The Cultural Cold War: The CIA and the World of Arts and Letters by Frances Stonor Saunders My rating: 4 of 5 stars Someone once said that beneath or behind all political and cultural warfare lies a struggle between secret societies. —Ishmael Reed, Mumbo Jumbo (1972) This 1999 book by British journalist Saunders is the … Continue reading Frances Stonor Saunders, The Cultural Cold War: The CIA and the World of Arts and Letters
If American literature had been left wholly in the hands of established publishers—Ticknor and Fields, for instance—Longfellow might have remained our greatest poet. But Walt Whitman, an American, one of the roughs, a kosmos, had Leaves of Grass printed, at his own expense, in 1855—he even set most of the type himself. Likewise, if Virginia … Continue reading Literary Fiction: To Self-Publish or Not?
Vanishing Point by David Markson My rating: 4 of 5 stars Well, someday I will get around to the author's masterpiece, Wittgenstein's Mistress—as well as to those other books that are listed with wry self-reference in this book: "Wittgenstein's Vienna. Wittgenstein's Nephew. Wittgenstein's Poker. Wittgenstein's Ladder." Until then, I have read this, my second of … Continue reading David Markson, Vanishing Point
Ted Gioia, introducing his reconsideration of John Fowles: Here’s the truest test. Wait until ten years after their death, and see if anyone still talks about their books. You need a decade for the hype to dissipate, for the eulogies to fade from readers’ memories. Class reading lists have now been updated. The old book … Continue reading On the Survival of Writers’ Reputations
No doubt due to the creeping horrors of the slush pile—agrammatical erotica, all-caps conspiracy theories, and suchlike—every journal, editor, and agent in the literary land has published a list of don’ts for writers who want to submit their work. However “we’re-all-in-this-together” such lists are meant to sound, they generally have a scolding school-like tone, either … Continue reading Don’ts for Journals, Editors, and Agents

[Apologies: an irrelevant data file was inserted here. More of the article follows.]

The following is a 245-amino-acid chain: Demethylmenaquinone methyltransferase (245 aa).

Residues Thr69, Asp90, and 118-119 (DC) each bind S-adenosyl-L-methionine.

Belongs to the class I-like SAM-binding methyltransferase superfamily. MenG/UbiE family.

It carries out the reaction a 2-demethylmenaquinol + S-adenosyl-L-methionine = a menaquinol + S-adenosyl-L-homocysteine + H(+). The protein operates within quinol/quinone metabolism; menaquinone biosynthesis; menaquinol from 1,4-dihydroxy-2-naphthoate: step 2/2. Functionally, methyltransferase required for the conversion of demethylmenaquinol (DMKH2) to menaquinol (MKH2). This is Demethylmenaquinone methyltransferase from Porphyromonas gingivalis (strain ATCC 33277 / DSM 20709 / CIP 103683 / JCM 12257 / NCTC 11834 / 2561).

Tim Parks, whose essays tend to bemuse me, as if he and I were not living in the same universe, nevertheless says much that I agree with and find refreshing in his latest, "In Search of Authenticity." There he defends authenticity—"Are these real concerns?"—as a standard of literary value. But at the risk of becoming a … Continue reading On Authenticity Considered as a Standard of Literary Value
First We Read, Then We Write: Emerson on the Creative Process by Robert D. Richardson My rating: 4 of 5 stars I'm not sure I got what I was supposed to from this book, even as it is a book that argues for the rights of readers to get whatever they need from their reading. … Continue reading Robert D. Richardson, First We Read, Then We Write: Emerson on the Creative Process
Before I read Micah Mattix's Weekly Standard essay in dispraise of Emerson, "Where's Waldo?" I was curious to see what line of attack would be pursued. Critics on the left commonly assail Emerson for his individualism, for those features of his rhetoric we might call Reaganesque ("Are they my poor?"). But Emerson was a metaphysical radical, … Continue reading In Defense of Emerson: Reading for the Lustres